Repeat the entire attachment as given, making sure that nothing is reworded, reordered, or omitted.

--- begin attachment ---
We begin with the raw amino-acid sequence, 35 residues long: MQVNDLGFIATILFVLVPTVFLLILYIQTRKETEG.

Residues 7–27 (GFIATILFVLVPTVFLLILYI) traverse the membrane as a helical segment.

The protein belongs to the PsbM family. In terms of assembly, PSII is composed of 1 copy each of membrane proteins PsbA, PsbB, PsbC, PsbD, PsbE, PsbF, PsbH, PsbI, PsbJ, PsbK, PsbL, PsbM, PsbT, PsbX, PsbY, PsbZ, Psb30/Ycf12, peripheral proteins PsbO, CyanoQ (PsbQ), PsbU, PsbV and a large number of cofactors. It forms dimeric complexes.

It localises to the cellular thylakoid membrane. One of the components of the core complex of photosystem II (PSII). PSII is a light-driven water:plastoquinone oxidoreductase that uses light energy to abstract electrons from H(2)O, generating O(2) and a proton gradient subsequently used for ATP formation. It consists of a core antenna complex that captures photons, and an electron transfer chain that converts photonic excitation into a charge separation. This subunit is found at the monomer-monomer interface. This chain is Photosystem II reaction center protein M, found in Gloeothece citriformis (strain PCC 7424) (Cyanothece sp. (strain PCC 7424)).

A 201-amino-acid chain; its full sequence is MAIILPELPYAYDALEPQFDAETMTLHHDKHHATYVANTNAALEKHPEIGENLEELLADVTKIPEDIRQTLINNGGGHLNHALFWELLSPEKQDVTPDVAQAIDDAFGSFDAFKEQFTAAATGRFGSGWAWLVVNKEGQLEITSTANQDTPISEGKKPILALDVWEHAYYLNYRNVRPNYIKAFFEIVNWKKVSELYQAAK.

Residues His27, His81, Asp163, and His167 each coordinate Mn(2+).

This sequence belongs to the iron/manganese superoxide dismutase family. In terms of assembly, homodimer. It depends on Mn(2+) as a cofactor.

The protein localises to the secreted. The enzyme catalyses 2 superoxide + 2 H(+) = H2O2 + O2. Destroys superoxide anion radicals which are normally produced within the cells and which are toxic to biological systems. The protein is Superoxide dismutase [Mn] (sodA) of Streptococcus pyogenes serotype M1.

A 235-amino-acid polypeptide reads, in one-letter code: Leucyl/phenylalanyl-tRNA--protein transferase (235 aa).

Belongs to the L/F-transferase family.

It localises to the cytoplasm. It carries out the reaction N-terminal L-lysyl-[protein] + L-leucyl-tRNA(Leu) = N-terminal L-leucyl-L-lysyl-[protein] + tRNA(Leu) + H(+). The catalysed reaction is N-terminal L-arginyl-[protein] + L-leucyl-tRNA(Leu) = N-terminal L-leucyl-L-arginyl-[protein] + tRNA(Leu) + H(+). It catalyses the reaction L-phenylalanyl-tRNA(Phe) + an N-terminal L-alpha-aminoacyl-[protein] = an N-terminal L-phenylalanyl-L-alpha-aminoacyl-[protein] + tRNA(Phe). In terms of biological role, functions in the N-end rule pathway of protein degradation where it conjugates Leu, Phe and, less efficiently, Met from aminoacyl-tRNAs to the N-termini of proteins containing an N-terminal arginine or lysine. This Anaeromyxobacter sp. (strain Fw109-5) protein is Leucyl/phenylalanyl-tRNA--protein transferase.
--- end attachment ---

We begin with the raw amino-acid sequence, 35 residues long: MQVNDLGFIATILFVLVPTVFLLILYIQTRKETEG.

Residues 7–27 (GFIATILFVLVPTVFLLILYI) traverse the membrane as a helical segment.

The protein belongs to the PsbM family. In terms of assembly, PSII is composed of 1 copy each of membrane proteins PsbA, PsbB, PsbC, PsbD, PsbE, PsbF, PsbH, PsbI, PsbJ, PsbK, PsbL, PsbM, PsbT, PsbX, PsbY, PsbZ, Psb30/Ycf12, peripheral proteins PsbO, CyanoQ (PsbQ), PsbU, PsbV and a large number of cofactors. It forms dimeric complexes.

It localises to the cellular thylakoid membrane. One of the components of the core complex of photosystem II (PSII). PSII is a light-driven water:plastoquinone oxidoreductase that uses light energy to abstract electrons from H(2)O, generating O(2) and a proton gradient subsequently used for ATP formation. It consists of a core antenna complex that captures photons, and an electron transfer chain that converts photonic excitation into a charge separation. This subunit is found at the monomer-monomer interface. This chain is Photosystem II reaction center protein M, found in Gloeothece citriformis (strain PCC 7424) (Cyanothece sp. (strain PCC 7424)).

A 201-amino-acid chain; its full sequence is MAIILPELPYAYDALEPQFDAETMTLHHDKHHATYVANTNAALEKHPEIGENLEELLADVTKIPEDIRQTLINNGGGHLNHALFWELLSPEKQDVTPDVAQAIDDAFGSFDAFKEQFTAAATGRFGSGWAWLVVNKEGQLEITSTANQDTPISEGKKPILALDVWEHAYYLNYRNVRPNYIKAFFEIVNWKKVSELYQAAK.

Residues His27, His81, Asp163, and His167 each coordinate Mn(2+).

This sequence belongs to the iron/manganese superoxide dismutase family. In terms of assembly, homodimer. It depends on Mn(2+) as a cofactor.

The protein localises to the secreted. The enzyme catalyses 2 superoxide + 2 H(+) = H2O2 + O2. Destroys superoxide anion radicals which are normally produced within the cells and which are toxic to biological systems. The protein is Superoxide dismutase [Mn] (sodA) of Streptococcus pyogenes serotype M1.

A 235-amino-acid polypeptide reads, in one-letter code: Leucyl/phenylalanyl-tRNA--protein transferase (235 aa).

Belongs to the L/F-transferase family.

It localises to the cytoplasm. It carries out the reaction N-terminal L-lysyl-[protein] + L-leucyl-tRNA(Leu) = N-terminal L-leucyl-L-lysyl-[protein] + tRNA(Leu) + H(+). The catalysed reaction is N-terminal L-arginyl-[protein] + L-leucyl-tRNA(Leu) = N-terminal L-leucyl-L-arginyl-[protein] + tRNA(Leu) + H(+). It catalyses the reaction L-phenylalanyl-tRNA(Phe) + an N-terminal L-alpha-aminoacyl-[protein] = an N-terminal L-phenylalanyl-L-alpha-aminoacyl-[protein] + tRNA(Phe). In terms of biological role, functions in the N-end rule pathway of protein degradation where it conjugates Leu, Phe and, less efficiently, Met from aminoacyl-tRNAs to the N-termini of proteins containing an N-terminal arginine or lysine. This Anaeromyxobacter sp. (strain Fw109-5) protein is Leucyl/phenylalanyl-tRNA--protein transferase.